JACKSON, Wyo. – Cold and dry conditions have prevailed across Teton County since January 16, but that is about to change late this week. A multi-day storm cycle is set to impact the Tetons from Thursday night through Sunday with the potential for deep snow totals to add up.
Recent Cold and Dry Weather
The first half of January featured frequent rounds of light to moderate snow along with mild temperatures. Since January 16, a much colder and drier pattern has taken hold with occasional periods of light snow showers and flurries resulting in minimal accumulations.
From January 16 through January 24, the Tetons only received 2-4 inches of snow while the valley received less than a half-inch.
While not extreme, temperatures have been consistently cold during this dry spell. The temperature dipped below zero in the Town of Jackson on seven consecutive mornings from January 18-24 after not falling below zero a single time between December 25 and January 17.
High temperatures in the Town of Jackson were only in the teens on five consecutive days from January 19-23 after we did not have a single day with a high below 20ºF from December 24 through January 18. Jackson did end its streak of highs in the teens on January 24 when the high rose into the low 20s.
Temperatures for the month of January as a whole are currently right around average in the Town of Jackson, but are running 2.5ºF above average in Moran (at the weather station located near Jackson Lake).
The Teton snowpack remains above average, but just barely on the heels of the recent dry spell. As of January 24, snowpack is 104-105% of average in the Upper Snake River Basin, which includes the Teton, Gros Ventre, and Snake River Ranges.
This is down from a week ago when we were sitting at 113% of average, and from two weeks ago when we were 116% of average.
Snowpack is deepest relative to average across southern and central portions of Wyoming and near to below average across Northern Wyoming.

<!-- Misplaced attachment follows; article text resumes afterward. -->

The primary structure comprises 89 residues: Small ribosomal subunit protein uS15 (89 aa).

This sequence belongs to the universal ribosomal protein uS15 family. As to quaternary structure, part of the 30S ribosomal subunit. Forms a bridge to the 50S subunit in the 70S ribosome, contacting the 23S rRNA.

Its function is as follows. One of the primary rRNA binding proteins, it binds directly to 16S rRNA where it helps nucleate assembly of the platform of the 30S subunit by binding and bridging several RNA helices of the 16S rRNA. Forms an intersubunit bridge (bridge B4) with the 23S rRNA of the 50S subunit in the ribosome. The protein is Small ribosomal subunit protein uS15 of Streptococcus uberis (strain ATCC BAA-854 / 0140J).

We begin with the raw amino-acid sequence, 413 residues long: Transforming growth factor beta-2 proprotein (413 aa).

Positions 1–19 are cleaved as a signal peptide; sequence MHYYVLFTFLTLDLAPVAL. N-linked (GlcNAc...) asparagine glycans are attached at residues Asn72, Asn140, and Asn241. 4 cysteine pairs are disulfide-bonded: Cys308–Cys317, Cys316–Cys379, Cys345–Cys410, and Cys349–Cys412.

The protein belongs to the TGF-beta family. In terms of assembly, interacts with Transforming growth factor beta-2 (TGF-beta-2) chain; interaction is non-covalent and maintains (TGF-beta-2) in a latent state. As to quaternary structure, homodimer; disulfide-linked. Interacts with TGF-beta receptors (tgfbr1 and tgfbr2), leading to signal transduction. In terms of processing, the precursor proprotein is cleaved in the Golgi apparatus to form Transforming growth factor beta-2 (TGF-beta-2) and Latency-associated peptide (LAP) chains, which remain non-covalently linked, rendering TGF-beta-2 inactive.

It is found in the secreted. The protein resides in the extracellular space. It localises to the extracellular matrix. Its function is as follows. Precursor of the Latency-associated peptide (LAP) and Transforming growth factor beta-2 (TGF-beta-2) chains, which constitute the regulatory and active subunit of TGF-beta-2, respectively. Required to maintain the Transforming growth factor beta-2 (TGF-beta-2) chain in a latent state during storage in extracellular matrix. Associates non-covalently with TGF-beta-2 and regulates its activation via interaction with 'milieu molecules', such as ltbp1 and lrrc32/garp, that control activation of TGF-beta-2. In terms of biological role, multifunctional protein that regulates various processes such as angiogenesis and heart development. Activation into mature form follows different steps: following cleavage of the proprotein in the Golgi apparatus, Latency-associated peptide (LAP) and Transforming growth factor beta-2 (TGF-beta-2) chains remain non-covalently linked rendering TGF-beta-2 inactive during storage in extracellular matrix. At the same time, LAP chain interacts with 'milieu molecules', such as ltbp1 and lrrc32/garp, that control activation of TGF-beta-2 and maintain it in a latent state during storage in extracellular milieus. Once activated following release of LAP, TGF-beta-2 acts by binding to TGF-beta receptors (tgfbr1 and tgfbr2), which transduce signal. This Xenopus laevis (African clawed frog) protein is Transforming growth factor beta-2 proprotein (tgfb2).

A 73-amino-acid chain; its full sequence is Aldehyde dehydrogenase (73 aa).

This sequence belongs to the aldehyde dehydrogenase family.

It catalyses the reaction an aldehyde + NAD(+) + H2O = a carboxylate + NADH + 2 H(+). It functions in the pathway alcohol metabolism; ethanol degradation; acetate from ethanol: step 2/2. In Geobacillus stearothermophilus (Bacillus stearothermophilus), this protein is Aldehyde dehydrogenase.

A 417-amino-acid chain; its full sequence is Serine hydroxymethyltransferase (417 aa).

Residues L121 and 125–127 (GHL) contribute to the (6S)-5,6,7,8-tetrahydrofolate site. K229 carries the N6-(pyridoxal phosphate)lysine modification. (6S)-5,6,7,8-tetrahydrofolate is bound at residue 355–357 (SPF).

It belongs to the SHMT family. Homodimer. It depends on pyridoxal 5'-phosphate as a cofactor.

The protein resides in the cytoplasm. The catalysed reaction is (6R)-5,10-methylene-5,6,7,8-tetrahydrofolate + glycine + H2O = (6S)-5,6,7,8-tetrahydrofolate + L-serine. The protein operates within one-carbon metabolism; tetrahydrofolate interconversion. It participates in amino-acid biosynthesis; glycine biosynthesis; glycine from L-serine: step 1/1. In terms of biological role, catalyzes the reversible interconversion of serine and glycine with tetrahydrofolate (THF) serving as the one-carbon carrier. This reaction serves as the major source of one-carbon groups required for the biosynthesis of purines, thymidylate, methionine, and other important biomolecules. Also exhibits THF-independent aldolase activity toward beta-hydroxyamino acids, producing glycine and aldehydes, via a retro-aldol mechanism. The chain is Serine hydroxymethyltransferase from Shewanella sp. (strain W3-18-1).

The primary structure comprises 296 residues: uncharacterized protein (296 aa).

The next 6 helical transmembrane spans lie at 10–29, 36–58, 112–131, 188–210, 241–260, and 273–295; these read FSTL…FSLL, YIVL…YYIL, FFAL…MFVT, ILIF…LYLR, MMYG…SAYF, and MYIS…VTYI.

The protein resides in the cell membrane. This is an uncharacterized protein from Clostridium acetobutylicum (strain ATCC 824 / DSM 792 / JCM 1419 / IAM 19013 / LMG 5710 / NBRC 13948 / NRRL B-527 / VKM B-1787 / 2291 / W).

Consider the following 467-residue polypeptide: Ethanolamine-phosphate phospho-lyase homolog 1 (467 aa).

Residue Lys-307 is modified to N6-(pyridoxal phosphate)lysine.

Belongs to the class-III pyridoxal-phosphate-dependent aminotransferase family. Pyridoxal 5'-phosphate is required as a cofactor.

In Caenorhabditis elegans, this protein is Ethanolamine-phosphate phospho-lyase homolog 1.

For the Western U.S. as a whole, snowpack remains deepest relative to average across California, Utah, and Arizona, while Western Colorado and Southern Idaho are also doing very well. Snowpack is near to a little below average for areas north of Jackson.
As far as season-to-date snowfall goes, we have seen little change over the past week with the Rendezvous Bowl Plot on Jackson Hole’s Upper Mountain remaining just shy of 300 inches for the time being.
Alas, the dry spell will be coming to an end soon with a more active pattern on the way late this week…
Storm Cycle Expected Thursday Night through Sunday
A trough of low pressure will develop over the Northwest and Northern Rockies this weekend, opening up the door for a series of storms to impact the Tetons.
The first storm will arrive from the northwest late Thursday night and will bring heavy snow to the Tetons on Friday and into Friday night. Additional waves are then expected on both Saturday and Sunday with the potential for deep snow totals to add up over time.
Winds near mountaintop level will primarily be out of the west/northwest from Thursday night through Saturday, which will favor Targhee and the west side of the Tetons along with the upper portions of JHMR for the deepest totals.
The Jackson Hole Valley will see accumulating snow from Thursday night to Saturday, but it will be comparatively lighter due to the shadowing effect from the Tetons.
On Sunday, winds aloft are expected to shift to more of a southwesterly direction, which tends to be more favorable for moderate to heavy snow in the valley and southern and eastern portions of the Teton Range.
Total snowfall from Thursday night through Sunday night should end up ranging from 1-2 feet (12-24 inches) in the Tetons above 8,000 feet and 4-8 inches in the Jackson Hole Valley. Teton Valley, Idaho will likely end up with higher amounts than the Jackson Hole Valley.
Temperatures will also remain on the colder side throughout this storm cycle with highs in the low teens at 9,000 feet and 20s in the valley, which should result in low-density blower powder. Perfect for skiing.
Travel conditions, on the other hand, will be rough throughout this cycle due to consistent snowfall along with moderate winds, which will not have any trouble at all blowing around the dry/powdery snow to result in poor visibility.
Confidence is low on when exactly snow will taper off following the weekend cycle. We could dry out as early as Monday or as late as Tuesday. Once the storm cycle ends, arctic air from east of the Divide is likely to spill into Teton County with very cold temperatures in the days to follow.
We may see some light snow chances during the February 1-3 timeframe but overall it looks like a fairly cold and dry pattern. Starting the week of February 4-5 and beyond, there are hints that we could head into a more active pattern with good snow potential.
Alan Smith, Meteorologist